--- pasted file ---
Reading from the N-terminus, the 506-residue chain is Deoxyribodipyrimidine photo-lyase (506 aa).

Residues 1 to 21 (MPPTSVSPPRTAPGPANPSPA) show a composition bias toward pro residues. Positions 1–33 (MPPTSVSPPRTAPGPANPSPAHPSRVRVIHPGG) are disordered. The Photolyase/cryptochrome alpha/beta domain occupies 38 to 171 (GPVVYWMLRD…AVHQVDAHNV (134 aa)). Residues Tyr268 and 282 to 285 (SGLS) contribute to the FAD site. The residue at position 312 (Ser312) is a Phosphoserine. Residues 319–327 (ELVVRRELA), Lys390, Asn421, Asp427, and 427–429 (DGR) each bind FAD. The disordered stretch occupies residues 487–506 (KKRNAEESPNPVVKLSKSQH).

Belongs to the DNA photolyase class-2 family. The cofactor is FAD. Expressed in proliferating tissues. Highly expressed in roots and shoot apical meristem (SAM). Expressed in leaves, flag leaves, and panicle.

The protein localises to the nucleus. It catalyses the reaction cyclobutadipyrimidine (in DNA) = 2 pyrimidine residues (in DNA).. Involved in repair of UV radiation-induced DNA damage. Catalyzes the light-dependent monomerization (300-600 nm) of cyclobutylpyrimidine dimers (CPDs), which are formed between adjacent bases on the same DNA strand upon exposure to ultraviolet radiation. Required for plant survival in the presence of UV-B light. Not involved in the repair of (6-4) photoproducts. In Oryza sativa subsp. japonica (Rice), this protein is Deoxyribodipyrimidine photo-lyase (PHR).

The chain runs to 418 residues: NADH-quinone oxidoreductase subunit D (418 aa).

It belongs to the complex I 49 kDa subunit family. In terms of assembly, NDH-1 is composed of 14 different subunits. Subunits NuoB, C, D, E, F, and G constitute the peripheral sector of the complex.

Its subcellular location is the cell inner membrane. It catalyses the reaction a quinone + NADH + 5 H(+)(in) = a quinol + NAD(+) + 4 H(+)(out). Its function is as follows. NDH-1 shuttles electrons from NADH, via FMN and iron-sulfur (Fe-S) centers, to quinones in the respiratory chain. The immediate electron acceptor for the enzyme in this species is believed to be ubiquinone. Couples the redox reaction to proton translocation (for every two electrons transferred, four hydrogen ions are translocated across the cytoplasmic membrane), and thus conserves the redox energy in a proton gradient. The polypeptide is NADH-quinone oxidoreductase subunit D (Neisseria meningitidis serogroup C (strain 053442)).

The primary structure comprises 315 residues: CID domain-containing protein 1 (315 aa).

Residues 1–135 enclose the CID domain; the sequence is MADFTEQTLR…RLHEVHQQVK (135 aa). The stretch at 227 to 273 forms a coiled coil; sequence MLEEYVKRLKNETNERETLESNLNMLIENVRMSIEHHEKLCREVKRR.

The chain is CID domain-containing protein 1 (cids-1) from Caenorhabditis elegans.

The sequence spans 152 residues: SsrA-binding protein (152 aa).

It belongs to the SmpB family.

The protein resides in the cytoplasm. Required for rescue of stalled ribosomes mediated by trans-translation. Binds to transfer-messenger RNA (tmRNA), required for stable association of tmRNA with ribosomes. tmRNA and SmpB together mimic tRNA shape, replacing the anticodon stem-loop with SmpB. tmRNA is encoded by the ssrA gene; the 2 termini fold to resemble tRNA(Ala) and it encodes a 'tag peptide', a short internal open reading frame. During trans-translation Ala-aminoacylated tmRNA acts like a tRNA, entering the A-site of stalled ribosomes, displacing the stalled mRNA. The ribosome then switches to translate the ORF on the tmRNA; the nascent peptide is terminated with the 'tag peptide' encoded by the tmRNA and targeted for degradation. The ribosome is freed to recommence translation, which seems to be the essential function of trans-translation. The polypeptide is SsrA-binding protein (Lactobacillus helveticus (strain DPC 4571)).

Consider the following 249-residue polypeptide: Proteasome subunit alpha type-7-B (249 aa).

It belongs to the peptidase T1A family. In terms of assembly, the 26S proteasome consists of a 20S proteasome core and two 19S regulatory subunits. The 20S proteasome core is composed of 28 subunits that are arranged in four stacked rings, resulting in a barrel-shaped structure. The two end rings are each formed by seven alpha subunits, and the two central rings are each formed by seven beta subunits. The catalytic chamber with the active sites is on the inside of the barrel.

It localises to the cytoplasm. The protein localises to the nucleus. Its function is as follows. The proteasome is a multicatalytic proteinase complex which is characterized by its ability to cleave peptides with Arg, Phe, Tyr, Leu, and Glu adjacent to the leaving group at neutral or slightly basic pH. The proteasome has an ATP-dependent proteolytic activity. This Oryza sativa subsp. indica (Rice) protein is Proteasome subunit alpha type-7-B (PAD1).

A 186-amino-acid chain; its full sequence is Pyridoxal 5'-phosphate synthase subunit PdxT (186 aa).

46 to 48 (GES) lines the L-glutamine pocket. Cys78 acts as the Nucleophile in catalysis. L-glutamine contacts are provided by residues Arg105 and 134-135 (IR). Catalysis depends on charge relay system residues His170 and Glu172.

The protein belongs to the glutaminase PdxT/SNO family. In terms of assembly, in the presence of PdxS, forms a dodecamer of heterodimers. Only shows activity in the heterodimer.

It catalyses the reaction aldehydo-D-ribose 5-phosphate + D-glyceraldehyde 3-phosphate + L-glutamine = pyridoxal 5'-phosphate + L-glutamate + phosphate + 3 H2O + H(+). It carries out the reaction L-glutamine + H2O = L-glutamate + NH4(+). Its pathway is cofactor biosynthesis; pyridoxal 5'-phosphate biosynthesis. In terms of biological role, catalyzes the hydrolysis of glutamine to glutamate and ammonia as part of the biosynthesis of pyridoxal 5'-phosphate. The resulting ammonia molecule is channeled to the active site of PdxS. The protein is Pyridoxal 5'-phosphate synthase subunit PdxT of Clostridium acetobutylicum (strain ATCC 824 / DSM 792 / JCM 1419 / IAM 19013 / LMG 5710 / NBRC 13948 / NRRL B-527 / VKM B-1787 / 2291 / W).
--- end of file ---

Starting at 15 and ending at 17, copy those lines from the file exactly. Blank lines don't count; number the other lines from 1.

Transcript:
It belongs to the peptidase T1A family. In terms of assembly, the 26S proteasome consists of a 20S proteasome core and two 19S regulatory subunits. The 20S proteasome core is composed of 28 subunits that are arranged in four stacked rings, resulting in a barrel-shaped structure. The two end rings are each formed by seven alpha subunits, and the two central rings are each formed by seven beta subunits. The catalytic chamber with the active sites is on the inside of the barrel.

It localises to the cytoplasm. The protein localises to the nucleus. Its function is as follows. The proteasome is a multicatalytic proteinase complex which is characterized by its ability to cleave peptides with Arg, Phe, Tyr, Leu, and Glu adjacent to the leaving group at neutral or slightly basic pH. The proteasome has an ATP-dependent proteolytic activity. This Oryza sativa subsp. indica (Rice) protein is Proteasome subunit alpha type-7-B (PAD1).

A 186-amino-acid chain; its full sequence is Pyridoxal 5'-phosphate synthase subunit PdxT (186 aa).